Letters showing how Marcel Proust waged a charm offensive to get glowing reviews and win France's top literary prize failed to sell at a Paris auction Monday.
Sixteen letters that the author of "Remembrance of Things Past" wrote to the influential newspaperman Rene Blum between 1913 and 1916 were expected to go for up to €300,000 euros at Christie's.
The cache laid bare how the well-connected and wealthy Proust pulled every possible string to make sure his books were hailed as masterpieces.
Like many an ambitious writer after him, Proust took self-promotion very seriously.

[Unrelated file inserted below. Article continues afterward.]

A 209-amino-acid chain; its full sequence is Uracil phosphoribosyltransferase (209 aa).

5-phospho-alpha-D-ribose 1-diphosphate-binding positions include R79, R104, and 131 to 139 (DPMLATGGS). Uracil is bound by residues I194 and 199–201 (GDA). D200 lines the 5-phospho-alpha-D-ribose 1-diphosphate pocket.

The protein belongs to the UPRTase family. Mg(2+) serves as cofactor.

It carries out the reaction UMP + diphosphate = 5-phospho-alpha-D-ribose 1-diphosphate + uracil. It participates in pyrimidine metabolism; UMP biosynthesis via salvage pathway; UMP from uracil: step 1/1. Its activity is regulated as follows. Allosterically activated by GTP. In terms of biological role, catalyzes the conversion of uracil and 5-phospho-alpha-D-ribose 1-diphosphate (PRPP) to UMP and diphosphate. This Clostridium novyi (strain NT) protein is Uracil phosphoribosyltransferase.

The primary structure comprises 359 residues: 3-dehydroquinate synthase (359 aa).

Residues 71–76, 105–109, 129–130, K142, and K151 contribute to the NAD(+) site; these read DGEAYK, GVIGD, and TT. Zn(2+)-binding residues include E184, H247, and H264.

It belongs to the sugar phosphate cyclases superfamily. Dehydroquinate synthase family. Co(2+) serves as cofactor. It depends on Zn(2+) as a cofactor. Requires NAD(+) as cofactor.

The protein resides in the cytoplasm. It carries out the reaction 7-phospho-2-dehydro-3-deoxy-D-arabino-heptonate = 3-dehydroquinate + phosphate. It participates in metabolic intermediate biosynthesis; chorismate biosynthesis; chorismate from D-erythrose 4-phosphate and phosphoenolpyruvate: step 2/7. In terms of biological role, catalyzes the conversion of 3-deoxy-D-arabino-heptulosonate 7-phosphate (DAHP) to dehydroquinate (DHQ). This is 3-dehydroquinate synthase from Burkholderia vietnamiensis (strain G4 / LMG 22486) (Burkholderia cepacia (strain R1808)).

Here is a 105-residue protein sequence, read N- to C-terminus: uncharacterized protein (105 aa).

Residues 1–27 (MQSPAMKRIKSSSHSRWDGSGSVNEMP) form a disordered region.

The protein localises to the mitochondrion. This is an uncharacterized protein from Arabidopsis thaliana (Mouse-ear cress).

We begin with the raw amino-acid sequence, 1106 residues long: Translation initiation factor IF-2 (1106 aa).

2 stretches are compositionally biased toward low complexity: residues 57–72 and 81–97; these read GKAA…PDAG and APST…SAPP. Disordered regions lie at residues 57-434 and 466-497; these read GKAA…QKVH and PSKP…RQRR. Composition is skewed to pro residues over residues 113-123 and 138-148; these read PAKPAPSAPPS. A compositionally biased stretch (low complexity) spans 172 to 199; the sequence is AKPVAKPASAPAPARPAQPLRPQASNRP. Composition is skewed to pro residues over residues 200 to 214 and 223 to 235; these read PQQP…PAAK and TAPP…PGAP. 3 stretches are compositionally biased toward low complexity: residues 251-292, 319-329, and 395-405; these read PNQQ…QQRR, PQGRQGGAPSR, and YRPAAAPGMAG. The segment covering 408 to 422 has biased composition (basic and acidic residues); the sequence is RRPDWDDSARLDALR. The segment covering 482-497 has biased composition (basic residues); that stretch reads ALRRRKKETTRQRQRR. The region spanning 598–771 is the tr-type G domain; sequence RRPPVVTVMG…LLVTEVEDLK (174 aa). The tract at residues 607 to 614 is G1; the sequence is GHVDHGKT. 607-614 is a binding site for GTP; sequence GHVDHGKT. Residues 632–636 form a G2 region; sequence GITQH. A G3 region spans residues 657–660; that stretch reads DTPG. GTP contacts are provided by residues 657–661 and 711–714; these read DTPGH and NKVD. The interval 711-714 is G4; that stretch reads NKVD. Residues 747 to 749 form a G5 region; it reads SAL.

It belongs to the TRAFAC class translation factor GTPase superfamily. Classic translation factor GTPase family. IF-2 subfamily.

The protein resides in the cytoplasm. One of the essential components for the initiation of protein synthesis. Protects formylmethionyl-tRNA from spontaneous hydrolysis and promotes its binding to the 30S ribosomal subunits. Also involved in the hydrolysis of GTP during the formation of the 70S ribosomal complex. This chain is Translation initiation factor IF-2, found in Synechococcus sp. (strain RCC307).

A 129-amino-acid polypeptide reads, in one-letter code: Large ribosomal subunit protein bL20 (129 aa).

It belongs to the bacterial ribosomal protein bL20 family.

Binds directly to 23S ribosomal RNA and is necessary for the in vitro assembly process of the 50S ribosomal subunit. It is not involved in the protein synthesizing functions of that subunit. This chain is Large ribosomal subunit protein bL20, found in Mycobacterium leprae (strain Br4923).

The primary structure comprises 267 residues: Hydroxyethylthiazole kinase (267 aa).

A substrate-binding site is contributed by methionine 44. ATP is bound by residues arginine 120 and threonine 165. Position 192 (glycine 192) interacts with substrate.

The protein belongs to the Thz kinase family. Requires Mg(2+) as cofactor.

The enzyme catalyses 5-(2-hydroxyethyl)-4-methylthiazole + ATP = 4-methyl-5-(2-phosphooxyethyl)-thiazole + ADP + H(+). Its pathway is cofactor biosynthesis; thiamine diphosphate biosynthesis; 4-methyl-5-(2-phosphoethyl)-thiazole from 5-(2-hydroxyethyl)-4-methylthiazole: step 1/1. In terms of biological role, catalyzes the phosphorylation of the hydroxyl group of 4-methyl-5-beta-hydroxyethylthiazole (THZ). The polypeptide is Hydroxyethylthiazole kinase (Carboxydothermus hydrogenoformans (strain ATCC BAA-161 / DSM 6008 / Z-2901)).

He roped in friends like Jean Cocteau and his young lover Lucien Daudet -- the son of the celebrated novelist Alphonse Daudet -- to make sure that his books got the praise he felt they deserved.
The correspondence, which runs to 90 pages, showed how the hypochondriac dandy went to extreme lengths to ensure that "Swann's Way", the first part of his seven-volume magnum opus, was published exactly the way he wanted -- by paying for the printing himself.